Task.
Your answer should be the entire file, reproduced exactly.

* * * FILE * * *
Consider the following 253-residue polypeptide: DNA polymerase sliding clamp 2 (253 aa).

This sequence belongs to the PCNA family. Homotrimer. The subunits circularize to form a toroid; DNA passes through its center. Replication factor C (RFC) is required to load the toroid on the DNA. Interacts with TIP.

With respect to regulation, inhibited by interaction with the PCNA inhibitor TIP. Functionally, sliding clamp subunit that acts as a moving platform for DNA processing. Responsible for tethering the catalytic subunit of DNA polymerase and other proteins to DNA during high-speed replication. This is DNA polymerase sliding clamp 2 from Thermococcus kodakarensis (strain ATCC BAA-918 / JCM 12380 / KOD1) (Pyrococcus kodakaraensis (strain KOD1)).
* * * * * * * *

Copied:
Consider the following 253-residue polypeptide: DNA polymerase sliding clamp 2 (253 aa).

This sequence belongs to the PCNA family. Homotrimer. The subunits circularize to form a toroid; DNA passes through its center. Replication factor C (RFC) is required to load the toroid on the DNA. Interacts with TIP.

With respect to regulation, inhibited by interaction with the PCNA inhibitor TIP. Functionally, sliding clamp subunit that acts as a moving platform for DNA processing. Responsible for tethering the catalytic subunit of DNA polymerase and other proteins to DNA during high-speed replication. This is DNA polymerase sliding clamp 2 from Thermococcus kodakarensis (strain ATCC BAA-918 / JCM 12380 / KOD1) (Pyrococcus kodakaraensis (strain KOD1)).